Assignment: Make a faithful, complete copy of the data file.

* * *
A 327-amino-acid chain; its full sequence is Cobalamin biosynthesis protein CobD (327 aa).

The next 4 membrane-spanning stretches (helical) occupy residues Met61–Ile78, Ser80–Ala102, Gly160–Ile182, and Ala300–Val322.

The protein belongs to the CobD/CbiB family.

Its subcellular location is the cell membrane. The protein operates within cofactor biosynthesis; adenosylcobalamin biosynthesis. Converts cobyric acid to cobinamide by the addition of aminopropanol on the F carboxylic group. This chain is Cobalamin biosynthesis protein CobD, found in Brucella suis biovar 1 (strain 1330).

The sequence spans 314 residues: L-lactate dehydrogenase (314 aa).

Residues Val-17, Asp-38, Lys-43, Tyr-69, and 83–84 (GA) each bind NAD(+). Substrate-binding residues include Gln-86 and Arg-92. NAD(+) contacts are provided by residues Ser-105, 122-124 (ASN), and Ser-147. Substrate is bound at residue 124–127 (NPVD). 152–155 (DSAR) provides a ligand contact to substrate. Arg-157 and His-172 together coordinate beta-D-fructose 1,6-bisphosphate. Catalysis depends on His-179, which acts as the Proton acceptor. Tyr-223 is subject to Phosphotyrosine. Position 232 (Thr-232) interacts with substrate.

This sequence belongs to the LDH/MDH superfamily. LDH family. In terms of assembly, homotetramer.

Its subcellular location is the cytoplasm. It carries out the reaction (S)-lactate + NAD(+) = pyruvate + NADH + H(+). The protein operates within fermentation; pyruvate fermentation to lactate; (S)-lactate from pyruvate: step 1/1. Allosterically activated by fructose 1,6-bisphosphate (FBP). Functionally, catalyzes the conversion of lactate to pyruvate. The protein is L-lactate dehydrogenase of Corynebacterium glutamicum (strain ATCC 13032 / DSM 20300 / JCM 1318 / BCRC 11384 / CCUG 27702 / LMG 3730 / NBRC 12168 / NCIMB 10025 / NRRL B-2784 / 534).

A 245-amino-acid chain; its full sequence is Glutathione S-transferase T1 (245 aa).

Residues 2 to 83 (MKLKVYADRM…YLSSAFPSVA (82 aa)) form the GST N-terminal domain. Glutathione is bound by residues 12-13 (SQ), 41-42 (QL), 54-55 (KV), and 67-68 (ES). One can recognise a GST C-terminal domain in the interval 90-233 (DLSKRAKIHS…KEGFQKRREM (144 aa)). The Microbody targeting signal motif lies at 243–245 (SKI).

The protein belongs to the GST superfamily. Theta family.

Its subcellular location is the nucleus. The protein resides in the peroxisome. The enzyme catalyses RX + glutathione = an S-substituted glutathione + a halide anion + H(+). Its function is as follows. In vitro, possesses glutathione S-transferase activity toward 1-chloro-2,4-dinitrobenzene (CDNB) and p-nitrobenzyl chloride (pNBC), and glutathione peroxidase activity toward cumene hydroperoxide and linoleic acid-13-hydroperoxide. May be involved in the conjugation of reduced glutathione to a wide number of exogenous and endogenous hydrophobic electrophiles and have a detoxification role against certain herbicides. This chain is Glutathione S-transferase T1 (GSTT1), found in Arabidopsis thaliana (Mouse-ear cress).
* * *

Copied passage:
A 327-amino-acid chain; its full sequence is Cobalamin biosynthesis protein CobD (327 aa).

The next 4 membrane-spanning stretches (helical) occupy residues Met61–Ile78, Ser80–Ala102, Gly160–Ile182, and Ala300–Val322.

The protein belongs to the CobD/CbiB family.

Its subcellular location is the cell membrane. The protein operates within cofactor biosynthesis; adenosylcobalamin biosynthesis. Converts cobyric acid to cobinamide by the addition of aminopropanol on the F carboxylic group. This chain is Cobalamin biosynthesis protein CobD, found in Brucella suis biovar 1 (strain 1330).

The sequence spans 314 residues: L-lactate dehydrogenase (314 aa).

Residues Val-17, Asp-38, Lys-43, Tyr-69, and 83–84 (GA) each bind NAD(+). Substrate-binding residues include Gln-86 and Arg-92. NAD(+) contacts are provided by residues Ser-105, 122-124 (ASN), and Ser-147. Substrate is bound at residue 124–127 (NPVD). 152–155 (DSAR) provides a ligand contact to substrate. Arg-157 and His-172 together coordinate beta-D-fructose 1,6-bisphosphate. Catalysis depends on His-179, which acts as the Proton acceptor. Tyr-223 is subject to Phosphotyrosine. Position 232 (Thr-232) interacts with substrate.

This sequence belongs to the LDH/MDH superfamily. LDH family. In terms of assembly, homotetramer.

Its subcellular location is the cytoplasm. It carries out the reaction (S)-lactate + NAD(+) = pyruvate + NADH + H(+). The protein operates within fermentation; pyruvate fermentation to lactate; (S)-lactate from pyruvate: step 1/1. Allosterically activated by fructose 1,6-bisphosphate (FBP). Functionally, catalyzes the conversion of lactate to pyruvate. The protein is L-lactate dehydrogenase of Corynebacterium glutamicum (strain ATCC 13032 / DSM 20300 / JCM 1318 / BCRC 11384 / CCUG 27702 / LMG 3730 / NBRC 12168 / NCIMB 10025 / NRRL B-2784 / 534).

A 245-amino-acid chain; its full sequence is Glutathione S-transferase T1 (245 aa).

Residues 2 to 83 (MKLKVYADRM…YLSSAFPSVA (82 aa)) form the GST N-terminal domain. Glutathione is bound by residues 12-13 (SQ), 41-42 (QL), 54-55 (KV), and 67-68 (ES). One can recognise a GST C-terminal domain in the interval 90-233 (DLSKRAKIHS…KEGFQKRREM (144 aa)). The Microbody targeting signal motif lies at 243–245 (SKI).

The protein belongs to the GST superfamily. Theta family.

Its subcellular location is the nucleus. The protein resides in the peroxisome. The enzyme catalyses RX + glutathione = an S-substituted glutathione + a halide anion + H(+). Its function is as follows. In vitro, possesses glutathione S-transferase activity toward 1-chloro-2,4-dinitrobenzene (CDNB) and p-nitrobenzyl chloride (pNBC), and glutathione peroxidase activity toward cumene hydroperoxide and linoleic acid-13-hydroperoxide. May be involved in the conjugation of reduced glutathione to a wide number of exogenous and endogenous hydrophobic electrophiles and have a detoxification role against certain herbicides. This chain is Glutathione S-transferase T1 (GSTT1), found in Arabidopsis thaliana (Mouse-ear cress).